Among the silent films, of particular interest was the Czech feature Bílý ráj | White Paradise (1924), starring Czech silent film dream-team Karel Lamač and Anny Ondráková (later known as Anny Ondra in her international career). A relatively likeable if undistinguished film, probably one of the better Lamač/Ondráková films that I’ve seen—but the real star here was the tinting and toning, achieved through traditional chemical means. It’s rare to see a truly tinted/toned silent film restoration to begin with—generally chromogenic stock is used, if the workflow is not purely digital—but it’s even more significant here, since the restoration copy was tinted and toned using a technique that did not require cutting and splicing each shot to the next. The mastermind behind this method, Jan Ledecký, hasn’t disclosed how he achieved this seemingly impossible task, and if the archivists involved know, they aren’t talking. Very intriguing, although perhaps not surprising considering that the Národní Filmový Archiv in Prague were trailblazers in the preservation of silent film colour. And yes, the colours of Bílý ráj did look fantastic, with some lovely tint/tone combinations. Also notable were some unusual (but true to the original) colour choices, such as snow scenes tinted bright yellow.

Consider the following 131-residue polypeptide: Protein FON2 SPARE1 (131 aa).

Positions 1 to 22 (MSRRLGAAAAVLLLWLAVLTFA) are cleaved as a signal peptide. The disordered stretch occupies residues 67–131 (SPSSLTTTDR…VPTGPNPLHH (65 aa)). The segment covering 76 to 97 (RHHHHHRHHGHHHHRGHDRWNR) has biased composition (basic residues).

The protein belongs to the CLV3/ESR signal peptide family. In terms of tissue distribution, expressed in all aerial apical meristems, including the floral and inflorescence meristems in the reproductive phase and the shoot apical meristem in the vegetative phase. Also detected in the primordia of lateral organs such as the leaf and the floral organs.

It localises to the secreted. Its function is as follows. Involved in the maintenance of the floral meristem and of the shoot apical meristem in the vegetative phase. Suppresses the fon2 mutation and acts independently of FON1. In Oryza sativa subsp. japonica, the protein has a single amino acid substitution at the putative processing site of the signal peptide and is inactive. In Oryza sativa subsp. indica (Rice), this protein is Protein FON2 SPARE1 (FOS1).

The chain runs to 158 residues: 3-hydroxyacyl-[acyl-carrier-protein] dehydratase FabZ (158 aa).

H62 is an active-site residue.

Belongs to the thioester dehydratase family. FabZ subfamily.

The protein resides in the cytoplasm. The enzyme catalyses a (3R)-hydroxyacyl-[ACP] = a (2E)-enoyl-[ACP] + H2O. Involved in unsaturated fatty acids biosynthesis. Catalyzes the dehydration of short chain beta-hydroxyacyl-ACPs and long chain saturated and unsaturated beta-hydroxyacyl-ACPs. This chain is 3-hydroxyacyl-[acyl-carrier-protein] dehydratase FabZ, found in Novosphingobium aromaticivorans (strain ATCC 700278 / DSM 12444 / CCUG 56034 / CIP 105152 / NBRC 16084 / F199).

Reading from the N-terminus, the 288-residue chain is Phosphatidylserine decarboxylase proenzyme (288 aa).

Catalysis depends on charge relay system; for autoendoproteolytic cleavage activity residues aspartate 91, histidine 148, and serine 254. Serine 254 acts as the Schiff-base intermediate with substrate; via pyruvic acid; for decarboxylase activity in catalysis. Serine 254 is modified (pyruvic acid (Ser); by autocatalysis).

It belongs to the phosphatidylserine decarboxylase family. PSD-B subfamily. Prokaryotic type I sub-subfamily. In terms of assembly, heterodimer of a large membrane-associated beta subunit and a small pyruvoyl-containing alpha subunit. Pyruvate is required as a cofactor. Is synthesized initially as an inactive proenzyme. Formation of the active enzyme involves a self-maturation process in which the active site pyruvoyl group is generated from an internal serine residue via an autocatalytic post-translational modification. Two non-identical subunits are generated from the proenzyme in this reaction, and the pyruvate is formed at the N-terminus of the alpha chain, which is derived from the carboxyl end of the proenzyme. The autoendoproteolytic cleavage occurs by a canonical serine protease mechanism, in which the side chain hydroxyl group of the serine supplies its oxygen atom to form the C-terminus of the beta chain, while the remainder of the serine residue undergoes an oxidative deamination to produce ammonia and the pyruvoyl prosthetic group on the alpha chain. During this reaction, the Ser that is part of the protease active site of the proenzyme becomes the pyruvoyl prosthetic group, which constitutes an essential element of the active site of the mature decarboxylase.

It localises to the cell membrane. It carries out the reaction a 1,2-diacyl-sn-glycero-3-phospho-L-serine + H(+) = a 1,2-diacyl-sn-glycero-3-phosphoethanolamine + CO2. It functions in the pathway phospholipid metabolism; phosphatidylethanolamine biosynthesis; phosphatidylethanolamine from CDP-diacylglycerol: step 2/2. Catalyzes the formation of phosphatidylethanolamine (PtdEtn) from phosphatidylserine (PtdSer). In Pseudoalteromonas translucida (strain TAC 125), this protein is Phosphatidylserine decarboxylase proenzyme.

Aside from colour, another technical aspect of cinema was also emphasized: projection! Generally speaking, projection is something of an invisible art (and science)—the audience isn’t encouraged to think about how the images are reaching the screen, just that they are. This is increasingly true in our current age of digital projection, where the film isn’t going to show any signs of analogue wear-and-tear.
So it was a pleasure to attend open-air carbon arc screenings in the Piazza Pasolini (the courtyard of the Cineteca di Bologna). Film buffs will know that carbon arc lights were once the main light source used in film projection, long since replaced by xenon lamps; Il Cinema Ritrovato therefore provided a near-unique chance to experience this kind of projection. The noticeably if subtly fluctuating colour temperatures emphasized that fact that all such screenings are, in a sense, a performance.
But the most special screening of all took us back to the origins of cinema. Using a restored projector from the late 1890s, Nikolaus Wostry of the Filmarchiv Austria screened the very first programme in cinema history: the ten films shown at the Grand Café on 28th December 1895 by the frères Lumières. Contrary to received wisdom, this programme did not include L’Arrivée d’un train en gare de La Ciotat, although it did contain classics like L’Arroseur Arrosé and Le repas de bébé. The basic facts—a strip of flexible plastic, passed in constant but intermittent motion past a lamp, and true to early cinema, throwing a projection of relatively small dimensions—don’t convey the symbolic power of such a screening. The films have lost none of their life, but having era-accurate cinematic apparatus in use (and on display) in service of these films conveys a peculiar and alluring sense of historicity.